Later that month, a former Hamas member turned peace advocate, Mosab Hassan Yousef, accused the P.A. itself of being “the greatest enemy of the Palestinian people,” in a Sept. 27, 2017 speech to the U.N. Human Rights Council. But as CAMERA noted at the time, many major U.S. media outlets, including the Post, failed to report both Yousef’s speech and Jabir’s arrest, just as they failed to report P.A. Prime Minister Rami Hamdallah’s March 16, 2016 admission that “torture happens” in P.A.-run prisons.

Indeed, CAMERA has highlighted several incidents of the P.A. and Hamas threatening and imprisoning Palestinians for expressing political opinions (see, for example, “Hamas Cracks Down on Palestinian Journalists,” Jan. 13, 2016).

In 2016, the Independent Commission for Human Rights, a Palestinian group that seeks to promote “inherent values of justice, equality and human rights,” reported a “surge” in complaints about torture in P.A. and Hamas prisons. Indeed, in December 2015, the Palestinian Center for Developments and Media Freedoms accused P.A. security forces of using “violent means” against journalists. ICHR’s director general, Dr. Ammar Dwaik, noted that a high percentage of the 782 complaints regarding torture involved journalists, some of who were “summoned for interrogation or briefly detained for posting controversial comments on social media, especially Facebook.”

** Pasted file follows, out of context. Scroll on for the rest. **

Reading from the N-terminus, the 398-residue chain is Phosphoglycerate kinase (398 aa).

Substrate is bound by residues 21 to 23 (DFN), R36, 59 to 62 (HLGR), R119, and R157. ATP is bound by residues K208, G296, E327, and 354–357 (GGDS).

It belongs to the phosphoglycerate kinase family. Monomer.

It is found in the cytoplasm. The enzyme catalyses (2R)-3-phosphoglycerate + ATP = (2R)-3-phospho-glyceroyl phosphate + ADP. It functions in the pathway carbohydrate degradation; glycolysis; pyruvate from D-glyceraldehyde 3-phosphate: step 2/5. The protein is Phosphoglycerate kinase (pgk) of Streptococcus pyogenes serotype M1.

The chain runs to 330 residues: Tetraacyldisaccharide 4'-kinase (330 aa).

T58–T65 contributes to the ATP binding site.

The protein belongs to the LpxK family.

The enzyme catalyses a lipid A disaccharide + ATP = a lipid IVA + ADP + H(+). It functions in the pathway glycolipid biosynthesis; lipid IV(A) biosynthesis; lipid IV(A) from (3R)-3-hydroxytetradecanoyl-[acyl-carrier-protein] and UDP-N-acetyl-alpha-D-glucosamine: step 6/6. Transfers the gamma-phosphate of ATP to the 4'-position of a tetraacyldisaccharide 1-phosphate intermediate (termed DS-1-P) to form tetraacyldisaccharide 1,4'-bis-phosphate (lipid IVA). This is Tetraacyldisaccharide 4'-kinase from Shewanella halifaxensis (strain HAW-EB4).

The Post ignored this as well and, in the fall of 2017, declined to publish a CAMERA op-ed highlighting such abuses.

However, it raises the question: Why now and not earlier?

The Post noted that HRW’s “report comes as the issues of press freedom in the Middle East and the treatment of dissidents have been highlighted following the death of Washington Post columnist Jamal Khashoggi inside the Saudi Consulate in Istanbul” on Oct. 2. But as an explanation, this doesn’t suffice; other organizations have been highlighting P.A. and Hamas abuses for years.

The answer, seemingly, is that the newspaper and other media outlets, including The New York Times, covered the abuses solely because Human Rights Watch, which itself has a history of overlooking such crimes, belatedly decided to detail them in a report. As noted above, numerous other organizations—many of them Palestinian—have been detailing allegations of mistreatment by the P.A. and Hamas. But this failed to spur the level of media attention that has occurred after HRW’s report.